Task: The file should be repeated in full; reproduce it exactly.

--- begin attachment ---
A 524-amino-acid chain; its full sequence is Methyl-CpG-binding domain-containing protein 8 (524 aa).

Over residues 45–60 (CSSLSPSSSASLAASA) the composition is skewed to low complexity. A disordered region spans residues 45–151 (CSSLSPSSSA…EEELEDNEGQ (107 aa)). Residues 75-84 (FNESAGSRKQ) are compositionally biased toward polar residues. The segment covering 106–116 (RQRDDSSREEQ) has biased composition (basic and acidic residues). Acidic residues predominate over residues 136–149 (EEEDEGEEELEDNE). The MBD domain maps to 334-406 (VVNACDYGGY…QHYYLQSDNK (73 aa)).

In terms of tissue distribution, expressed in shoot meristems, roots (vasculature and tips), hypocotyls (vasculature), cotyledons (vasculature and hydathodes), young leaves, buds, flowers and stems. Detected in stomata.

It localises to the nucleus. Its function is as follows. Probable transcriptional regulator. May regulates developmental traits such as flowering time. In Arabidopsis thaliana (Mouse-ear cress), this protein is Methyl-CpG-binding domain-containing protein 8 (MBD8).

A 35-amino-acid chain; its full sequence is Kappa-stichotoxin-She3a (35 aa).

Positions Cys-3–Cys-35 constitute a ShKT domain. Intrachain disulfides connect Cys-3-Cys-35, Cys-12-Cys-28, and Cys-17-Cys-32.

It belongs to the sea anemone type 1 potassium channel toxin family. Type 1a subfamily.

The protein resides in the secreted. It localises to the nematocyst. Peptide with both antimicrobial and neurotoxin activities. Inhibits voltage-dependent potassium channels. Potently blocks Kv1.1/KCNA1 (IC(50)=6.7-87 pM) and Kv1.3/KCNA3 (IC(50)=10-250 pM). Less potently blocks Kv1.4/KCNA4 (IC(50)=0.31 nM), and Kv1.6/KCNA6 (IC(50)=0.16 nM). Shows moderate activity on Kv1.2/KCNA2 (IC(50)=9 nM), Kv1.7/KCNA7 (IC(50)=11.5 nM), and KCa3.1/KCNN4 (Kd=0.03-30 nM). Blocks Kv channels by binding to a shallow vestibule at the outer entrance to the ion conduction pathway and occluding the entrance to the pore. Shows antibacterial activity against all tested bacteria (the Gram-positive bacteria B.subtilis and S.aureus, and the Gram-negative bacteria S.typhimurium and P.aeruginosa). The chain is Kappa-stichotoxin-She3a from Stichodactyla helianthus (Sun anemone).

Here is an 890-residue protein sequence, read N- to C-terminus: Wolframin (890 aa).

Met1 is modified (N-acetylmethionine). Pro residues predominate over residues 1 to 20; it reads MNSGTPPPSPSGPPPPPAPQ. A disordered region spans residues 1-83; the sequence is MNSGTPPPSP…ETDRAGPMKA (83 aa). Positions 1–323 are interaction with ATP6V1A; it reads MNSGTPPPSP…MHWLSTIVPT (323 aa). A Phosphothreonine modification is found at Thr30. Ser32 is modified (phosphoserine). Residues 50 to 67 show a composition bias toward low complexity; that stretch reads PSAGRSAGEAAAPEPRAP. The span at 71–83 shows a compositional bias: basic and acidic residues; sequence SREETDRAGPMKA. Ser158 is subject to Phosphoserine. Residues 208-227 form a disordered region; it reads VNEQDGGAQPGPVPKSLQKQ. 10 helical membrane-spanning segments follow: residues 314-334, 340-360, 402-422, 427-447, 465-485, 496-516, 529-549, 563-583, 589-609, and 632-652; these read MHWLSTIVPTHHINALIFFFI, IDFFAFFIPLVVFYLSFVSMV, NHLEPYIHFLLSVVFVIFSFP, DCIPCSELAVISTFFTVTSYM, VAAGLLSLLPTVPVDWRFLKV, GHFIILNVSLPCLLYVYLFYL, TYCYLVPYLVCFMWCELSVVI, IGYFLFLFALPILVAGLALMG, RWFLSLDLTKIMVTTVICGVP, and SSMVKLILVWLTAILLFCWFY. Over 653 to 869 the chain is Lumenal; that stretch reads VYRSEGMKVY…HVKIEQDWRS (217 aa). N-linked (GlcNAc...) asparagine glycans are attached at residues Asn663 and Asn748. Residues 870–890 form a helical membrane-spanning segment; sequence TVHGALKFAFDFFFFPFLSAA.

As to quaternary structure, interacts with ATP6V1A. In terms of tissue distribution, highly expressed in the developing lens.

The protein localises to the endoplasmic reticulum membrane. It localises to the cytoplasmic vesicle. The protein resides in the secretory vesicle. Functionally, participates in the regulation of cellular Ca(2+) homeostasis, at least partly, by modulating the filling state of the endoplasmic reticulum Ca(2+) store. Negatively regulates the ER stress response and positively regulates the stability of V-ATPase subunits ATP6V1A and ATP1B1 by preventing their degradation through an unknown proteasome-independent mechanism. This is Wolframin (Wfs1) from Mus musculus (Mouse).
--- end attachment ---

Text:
A 524-amino-acid chain; its full sequence is Methyl-CpG-binding domain-containing protein 8 (524 aa).

Over residues 45–60 (CSSLSPSSSASLAASA) the composition is skewed to low complexity. A disordered region spans residues 45–151 (CSSLSPSSSA…EEELEDNEGQ (107 aa)). Residues 75-84 (FNESAGSRKQ) are compositionally biased toward polar residues. The segment covering 106–116 (RQRDDSSREEQ) has biased composition (basic and acidic residues). Acidic residues predominate over residues 136–149 (EEEDEGEEELEDNE). The MBD domain maps to 334-406 (VVNACDYGGY…QHYYLQSDNK (73 aa)).

In terms of tissue distribution, expressed in shoot meristems, roots (vasculature and tips), hypocotyls (vasculature), cotyledons (vasculature and hydathodes), young leaves, buds, flowers and stems. Detected in stomata.

It localises to the nucleus. Its function is as follows. Probable transcriptional regulator. May regulates developmental traits such as flowering time. In Arabidopsis thaliana (Mouse-ear cress), this protein is Methyl-CpG-binding domain-containing protein 8 (MBD8).

A 35-amino-acid chain; its full sequence is Kappa-stichotoxin-She3a (35 aa).

Positions Cys-3–Cys-35 constitute a ShKT domain. Intrachain disulfides connect Cys-3-Cys-35, Cys-12-Cys-28, and Cys-17-Cys-32.

It belongs to the sea anemone type 1 potassium channel toxin family. Type 1a subfamily.

The protein resides in the secreted. It localises to the nematocyst. Peptide with both antimicrobial and neurotoxin activities. Inhibits voltage-dependent potassium channels. Potently blocks Kv1.1/KCNA1 (IC(50)=6.7-87 pM) and Kv1.3/KCNA3 (IC(50)=10-250 pM). Less potently blocks Kv1.4/KCNA4 (IC(50)=0.31 nM), and Kv1.6/KCNA6 (IC(50)=0.16 nM). Shows moderate activity on Kv1.2/KCNA2 (IC(50)=9 nM), Kv1.7/KCNA7 (IC(50)=11.5 nM), and KCa3.1/KCNN4 (Kd=0.03-30 nM). Blocks Kv channels by binding to a shallow vestibule at the outer entrance to the ion conduction pathway and occluding the entrance to the pore. Shows antibacterial activity against all tested bacteria (the Gram-positive bacteria B.subtilis and S.aureus, and the Gram-negative bacteria S.typhimurium and P.aeruginosa). The chain is Kappa-stichotoxin-She3a from Stichodactyla helianthus (Sun anemone).

Here is an 890-residue protein sequence, read N- to C-terminus: Wolframin (890 aa).

Met1 is modified (N-acetylmethionine). Pro residues predominate over residues 1 to 20; it reads MNSGTPPPSPSGPPPPPAPQ. A disordered region spans residues 1-83; the sequence is MNSGTPPPSP…ETDRAGPMKA (83 aa). Positions 1–323 are interaction with ATP6V1A; it reads MNSGTPPPSP…MHWLSTIVPT (323 aa). A Phosphothreonine modification is found at Thr30. Ser32 is modified (phosphoserine). Residues 50 to 67 show a composition bias toward low complexity; that stretch reads PSAGRSAGEAAAPEPRAP. The span at 71–83 shows a compositional bias: basic and acidic residues; sequence SREETDRAGPMKA. Ser158 is subject to Phosphoserine. Residues 208-227 form a disordered region; it reads VNEQDGGAQPGPVPKSLQKQ. 10 helical membrane-spanning segments follow: residues 314-334, 340-360, 402-422, 427-447, 465-485, 496-516, 529-549, 563-583, 589-609, and 632-652; these read MHWLSTIVPTHHINALIFFFI, IDFFAFFIPLVVFYLSFVSMV, NHLEPYIHFLLSVVFVIFSFP, DCIPCSELAVISTFFTVTSYM, VAAGLLSLLPTVPVDWRFLKV, GHFIILNVSLPCLLYVYLFYL, TYCYLVPYLVCFMWCELSVVI, IGYFLFLFALPILVAGLALMG, RWFLSLDLTKIMVTTVICGVP, and SSMVKLILVWLTAILLFCWFY. Over 653 to 869 the chain is Lumenal; that stretch reads VYRSEGMKVY…HVKIEQDWRS (217 aa). N-linked (GlcNAc...) asparagine glycans are attached at residues Asn663 and Asn748. Residues 870–890 form a helical membrane-spanning segment; sequence TVHGALKFAFDFFFFPFLSAA.

As to quaternary structure, interacts with ATP6V1A. In terms of tissue distribution, highly expressed in the developing lens.

The protein localises to the endoplasmic reticulum membrane. It localises to the cytoplasmic vesicle. The protein resides in the secretory vesicle. Functionally, participates in the regulation of cellular Ca(2+) homeostasis, at least partly, by modulating the filling state of the endoplasmic reticulum Ca(2+) store. Negatively regulates the ER stress response and positively regulates the stability of V-ATPase subunits ATP6V1A and ATP1B1 by preventing their degradation through an unknown proteasome-independent mechanism. This is Wolframin (Wfs1) from Mus musculus (Mouse).